Any Cambridge Light Rail scheme would take time to resource and to implement. Much detailed advance planning is needed.
Opportunities to make substantial progress may exist with the Greater Cambridge City Deal, although owing to the particular financing mechanism adopted, at this stage it does not appear practical for progress to be made through this initiative. The City Deal requires demonstrable economic impact from measures undertaken, and this needs to be achieved over relatively short time horizons. Moreover, the City Deal has indicated that options that require substantial and long-term commitments, such as Light Rail, are not immediately up for consideration.
Cambridge Connect anticipates that expert work on technical and economic feasibility studies to develop a detailed set of realistic and properly costed options for a scheme would take at least a year. If commitments were made to start this work in 2016, the majority of feasibility studies could be completed in 2017. With subsequent commitments, detailed engineering design could commence by 2018, and it might be feasible to commence construction of the Isaac Newton Line in 2019/20 with a view to its completion in 2022/23. The other phases could be staged, or constructed in parallel, as appropriate and as finance and practicality allows. Cambridge Connect suggests that it could be realistic to complete a Cambridge Light Rail network by 2023 – 2031 depending on which phase or set of phases were taken up.
Crossrail tunnelling progressed at an average rate of ~38 m /day. If the underground component of Cambridge Light Rail was ~8 km, and we assume twin bore tunnels constructed in a similar manner to Crossrail, tunnel construction for the network could be completed in less than 18 months.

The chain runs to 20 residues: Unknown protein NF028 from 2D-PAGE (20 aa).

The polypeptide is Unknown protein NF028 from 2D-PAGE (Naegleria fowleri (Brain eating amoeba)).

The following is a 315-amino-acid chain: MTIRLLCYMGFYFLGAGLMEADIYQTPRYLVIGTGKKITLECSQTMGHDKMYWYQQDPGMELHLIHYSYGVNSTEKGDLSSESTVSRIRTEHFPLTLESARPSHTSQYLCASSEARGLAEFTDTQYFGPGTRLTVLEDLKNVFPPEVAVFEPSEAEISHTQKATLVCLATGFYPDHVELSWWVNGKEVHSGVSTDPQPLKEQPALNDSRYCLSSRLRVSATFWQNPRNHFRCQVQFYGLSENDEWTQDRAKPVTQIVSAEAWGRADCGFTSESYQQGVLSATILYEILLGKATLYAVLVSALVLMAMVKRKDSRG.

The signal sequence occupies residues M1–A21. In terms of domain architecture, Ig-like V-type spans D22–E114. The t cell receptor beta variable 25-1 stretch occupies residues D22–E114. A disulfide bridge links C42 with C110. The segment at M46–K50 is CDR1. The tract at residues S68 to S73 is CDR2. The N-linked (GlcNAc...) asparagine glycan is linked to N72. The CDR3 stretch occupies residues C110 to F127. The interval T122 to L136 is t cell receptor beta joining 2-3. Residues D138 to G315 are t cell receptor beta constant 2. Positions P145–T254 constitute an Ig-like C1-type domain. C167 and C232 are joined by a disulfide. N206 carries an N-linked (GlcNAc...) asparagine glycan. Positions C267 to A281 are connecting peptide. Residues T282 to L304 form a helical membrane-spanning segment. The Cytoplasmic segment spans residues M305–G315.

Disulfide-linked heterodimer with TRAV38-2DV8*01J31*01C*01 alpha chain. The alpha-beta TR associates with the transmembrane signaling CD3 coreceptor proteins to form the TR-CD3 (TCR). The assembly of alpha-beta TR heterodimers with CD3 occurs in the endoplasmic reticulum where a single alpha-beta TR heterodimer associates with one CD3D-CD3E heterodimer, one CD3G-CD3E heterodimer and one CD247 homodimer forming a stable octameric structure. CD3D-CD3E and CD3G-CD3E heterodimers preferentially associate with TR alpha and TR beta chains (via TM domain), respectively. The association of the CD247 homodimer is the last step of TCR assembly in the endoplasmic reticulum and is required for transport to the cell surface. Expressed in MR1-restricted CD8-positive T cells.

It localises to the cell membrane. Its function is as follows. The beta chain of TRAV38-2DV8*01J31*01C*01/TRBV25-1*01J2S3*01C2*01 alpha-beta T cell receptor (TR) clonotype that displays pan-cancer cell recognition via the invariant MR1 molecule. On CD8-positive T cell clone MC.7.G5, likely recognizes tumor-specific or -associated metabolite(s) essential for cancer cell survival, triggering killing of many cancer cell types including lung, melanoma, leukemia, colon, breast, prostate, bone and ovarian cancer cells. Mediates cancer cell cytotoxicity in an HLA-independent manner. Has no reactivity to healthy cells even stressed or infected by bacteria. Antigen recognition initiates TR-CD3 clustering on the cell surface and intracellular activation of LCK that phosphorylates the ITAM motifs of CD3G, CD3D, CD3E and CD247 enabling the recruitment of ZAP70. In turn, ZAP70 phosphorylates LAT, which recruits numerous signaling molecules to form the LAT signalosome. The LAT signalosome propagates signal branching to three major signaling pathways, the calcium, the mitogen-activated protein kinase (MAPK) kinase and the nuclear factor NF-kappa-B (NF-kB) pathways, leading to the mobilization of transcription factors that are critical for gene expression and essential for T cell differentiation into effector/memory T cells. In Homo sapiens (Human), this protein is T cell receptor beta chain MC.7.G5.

At this stage of conceptual development it is difficult to define a clear time-frame, which is subject to a wide range of influences, including the level of public engagement and support, political and institutional support, technical engineering, economic appraisal, financial mechanisms, and environmental and social impact assessments, to name a few.
Given the Cambridge Light Rail proposals are clearly longer-term by nature, and yet many needs are pressing in a more immediate time-frame, it is vital that short-term measures adopted by the Greater Cambridge City Deal have demonstrable benefits in themselves. However, we believe they need to be complementary to, and help facilitate achievement of, longer term goals. It is important that careful consideration is given to how short-term measures might support long-term strategies, and specific measures should not be adopted if they might impede or close off options that are more important in the wider strategy. Thus, while short-term improvements are needed, they should be aligned with a longer term strategy, as this will both enhance investments made and help to avoid waste of scarce resources.